Vivekananda and his Master4

A popular view is that without Vivekananda Sri Ramakrishna would have remained the Sri Ramakrishna of Bengal; to the wider world he would at most have been a mere name. One may quite reasonably dispute the point, for no spiritual force of Sri Ramakrishna’s dimensions could lose its dynamism and remain confined within the narrow limits of one little province. But it goes without saying that Vivekananda would not have been his mighty self without his child-like, simple, but towering spiritual Master.

The reciprocal appreciation of the greatness of the disciple and the Master found an exceedingly interesting expression in their lives. The former was firmly convinced that millions of Vivekanandas could come into existence at the fiat of his Master, while the latter declared that his Naren was the incarnation of Narayan himself to uplift humanity.

Without Arjuna would the victory of Kurukshetra have been possible? Sri Krishna had to preach the whole Gita to train his disciple, over and above infusing into him his divine force.

Sri Ramakrishna and Vivekananda appeared in an age more advanced. Hence the Master could much more easily make of Naren what he intended him to be.

In the life of Narendranath we notice two instances in which Matter submitted to Spirit. The young Narendranath, steeped in agnosticism, accepting matter and doubting the existence of the supreme Spirit, would question people who seemed to be advanced in spirituality as to whether they had direct vision of God. Maharshi Devendranath, father of Tagore, attempted thrice in vain to answer the query of the bold young man, and at last said, “You possess the eyes of a Yogi.”

This very Narendranath fell at the hallowed feet of Sri Ramakrishna, who was a veritable embodiment of Spirit, and who saw Spirit permeating Matter.

As a contrast, the supremely materialistic America practically bowed down before Vivekananda, who stood there as the spiritual representative of the East.

His was a life of numerous miracles. At the age of eight he entered into trance for the first time! He was only thirty years old when America — nay, the West — found the spiritual giant in him! In his childhood and boyhood he condemned women terribly. But in his later years he fought like a giant for the progress of Indian womanhood! We may, however, hold that in his earlier days Vivekananda was afraid not of woman but of temptation. It took six long years for him to make his proud head bow to the Mother Kali. And when his surrender was complete he opened his devoted lips: “All my patriotism is gone. Everything is gone. Now it’s only Mother, Mother!”

I am sure my purpose will be best served if I just reproduce his own words about Kali. “How I used to hate Kali!” Vivekananda said, “and all Her ways. That was the ground of my six years’ fight — that I would not accept Her. But I had to accept Her at last. Ramakrishna Paramahansa dedicated me to Her, and now I believe that She guides me in every little thing I do, and does with me what She wills.”

Vivekananda ruthlessly looked down upon the so-called miracles that create a commotion in the minds of people. “I look upon miracles as the greatest stumbling block in the way of truth. When the disciples of Buddha told him of a man who had performed a so-called miracle — and showed him the bowl, he took it and crushed it under his feet and told them never to build their faith on miracles, but to look for truth in everlasting principles. He showed them the inner light — the Light of the Spirit, which is the only safe light to go by. Miracles are only stumbling blocks. Let us brush them aside.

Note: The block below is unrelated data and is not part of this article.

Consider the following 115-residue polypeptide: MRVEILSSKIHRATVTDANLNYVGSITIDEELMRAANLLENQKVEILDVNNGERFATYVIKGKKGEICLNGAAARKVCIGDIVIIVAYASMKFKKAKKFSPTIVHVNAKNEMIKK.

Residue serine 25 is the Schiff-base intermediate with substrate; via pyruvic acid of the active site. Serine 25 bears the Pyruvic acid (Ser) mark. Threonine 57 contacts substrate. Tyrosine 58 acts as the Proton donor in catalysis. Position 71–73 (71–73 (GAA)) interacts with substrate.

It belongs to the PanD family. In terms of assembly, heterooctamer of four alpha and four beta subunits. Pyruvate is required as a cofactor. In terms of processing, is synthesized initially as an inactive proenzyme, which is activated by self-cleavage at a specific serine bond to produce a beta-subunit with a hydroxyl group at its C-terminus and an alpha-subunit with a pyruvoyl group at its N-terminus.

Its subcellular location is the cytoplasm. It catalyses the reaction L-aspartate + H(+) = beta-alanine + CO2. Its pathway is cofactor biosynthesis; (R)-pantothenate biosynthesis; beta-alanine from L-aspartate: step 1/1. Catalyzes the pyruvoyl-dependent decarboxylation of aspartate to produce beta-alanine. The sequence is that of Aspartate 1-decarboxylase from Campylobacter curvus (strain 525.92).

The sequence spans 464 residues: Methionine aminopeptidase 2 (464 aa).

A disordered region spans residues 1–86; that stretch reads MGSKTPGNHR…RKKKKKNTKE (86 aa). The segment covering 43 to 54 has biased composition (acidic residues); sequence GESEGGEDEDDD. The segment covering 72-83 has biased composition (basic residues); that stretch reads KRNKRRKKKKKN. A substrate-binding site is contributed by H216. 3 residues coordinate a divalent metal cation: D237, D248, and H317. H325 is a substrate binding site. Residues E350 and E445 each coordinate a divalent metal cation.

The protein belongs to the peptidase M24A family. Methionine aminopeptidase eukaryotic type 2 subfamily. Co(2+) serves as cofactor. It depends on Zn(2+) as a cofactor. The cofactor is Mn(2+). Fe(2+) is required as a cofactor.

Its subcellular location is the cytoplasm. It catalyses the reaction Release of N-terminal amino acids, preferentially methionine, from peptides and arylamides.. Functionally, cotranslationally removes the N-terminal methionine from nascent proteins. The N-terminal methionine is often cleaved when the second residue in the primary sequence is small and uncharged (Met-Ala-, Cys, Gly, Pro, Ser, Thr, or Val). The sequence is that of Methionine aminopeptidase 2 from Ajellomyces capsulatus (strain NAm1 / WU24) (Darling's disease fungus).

To show surprise at anything amounts to a tacit expression of ignorance, and hence of weakness. “Never show surprise,” such was the command of Viswanath Dutta to his son Naren when he was in his teens. The son acted according to his father’s instructions from that very day until the end of his life. He spent years at the foot of the silence-hushed and snow-capped Himalayas during his itinerancy. He met people drawn from all sections of society — from the lowest to the highest. He came in close contact with the poorest and the richest of the world. In spite of striking differences in the world, surprise could never take shelter in his all-conceiving eyes.

Perfection is the only choice for a man treading the path of spirituality. Perfection and infinite bliss run abreast. True happiness lies nowhere else except in perfection. But how to achieve this perfection? Vivekananda shows us a unique way to achieve the impossible. He writes: “If we can distinguish well between quality and substance, we may become perfect men.”

Sweetness and happiness are rarely found in carrying out earthly duties. No human being must be judged by the nature of his duties, but by the manner and the spirit in which he discharges them. What is our duty and what is not our duty has been the most puzzling, the most intricate problem to solve since the dawn of civilisation. But the bold statement made by Vivekananda solves it in a very easy manner: “Any action that makes us go Godward is a good action, and that is our duty; any action that makes us go downward is evil, and that is not our duty.” And we may further add to it that in order to advance in life, it is our duty to have faith in ourselves first and then in the Divine. Everybody must remember the undeniable truth that without having faith in oneself one can never have faith in God.

ILS 114. Appeared in the Hindusthan Standard, India, April 15, 1962